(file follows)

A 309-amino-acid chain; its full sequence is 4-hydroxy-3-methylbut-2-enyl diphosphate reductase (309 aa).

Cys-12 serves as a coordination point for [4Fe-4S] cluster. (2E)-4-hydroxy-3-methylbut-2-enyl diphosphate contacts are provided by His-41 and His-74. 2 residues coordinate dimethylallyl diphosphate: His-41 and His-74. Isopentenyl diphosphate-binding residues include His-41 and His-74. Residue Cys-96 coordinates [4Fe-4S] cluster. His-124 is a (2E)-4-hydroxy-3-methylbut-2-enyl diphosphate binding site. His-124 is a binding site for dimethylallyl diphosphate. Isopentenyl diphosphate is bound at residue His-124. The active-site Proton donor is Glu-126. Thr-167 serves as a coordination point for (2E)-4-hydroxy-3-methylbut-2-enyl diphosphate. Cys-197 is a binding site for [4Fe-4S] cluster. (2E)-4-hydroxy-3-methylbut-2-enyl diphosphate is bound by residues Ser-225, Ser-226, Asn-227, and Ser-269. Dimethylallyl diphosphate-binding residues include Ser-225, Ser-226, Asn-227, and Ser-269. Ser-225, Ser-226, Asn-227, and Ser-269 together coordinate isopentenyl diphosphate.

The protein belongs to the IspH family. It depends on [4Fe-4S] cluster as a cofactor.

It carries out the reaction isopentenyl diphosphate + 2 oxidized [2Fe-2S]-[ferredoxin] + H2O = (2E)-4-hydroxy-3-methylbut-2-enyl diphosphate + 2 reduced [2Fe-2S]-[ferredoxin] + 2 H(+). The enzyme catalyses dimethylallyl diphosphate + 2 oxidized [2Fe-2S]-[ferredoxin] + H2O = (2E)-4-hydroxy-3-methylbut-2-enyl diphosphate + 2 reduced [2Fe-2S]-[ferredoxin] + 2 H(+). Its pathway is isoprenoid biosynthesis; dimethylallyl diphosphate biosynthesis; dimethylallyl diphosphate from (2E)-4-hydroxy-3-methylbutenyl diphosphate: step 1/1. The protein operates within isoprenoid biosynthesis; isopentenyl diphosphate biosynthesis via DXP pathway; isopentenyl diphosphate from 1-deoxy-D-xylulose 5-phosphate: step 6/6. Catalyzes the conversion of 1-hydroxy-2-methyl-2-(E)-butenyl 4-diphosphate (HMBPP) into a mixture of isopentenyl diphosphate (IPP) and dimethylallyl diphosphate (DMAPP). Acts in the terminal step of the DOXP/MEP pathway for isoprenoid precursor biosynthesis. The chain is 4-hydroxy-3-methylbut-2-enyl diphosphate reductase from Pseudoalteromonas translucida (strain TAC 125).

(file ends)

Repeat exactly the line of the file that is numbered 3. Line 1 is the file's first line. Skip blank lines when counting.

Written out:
The protein belongs to the IspH family. It depends on [4Fe-4S] cluster as a cofactor.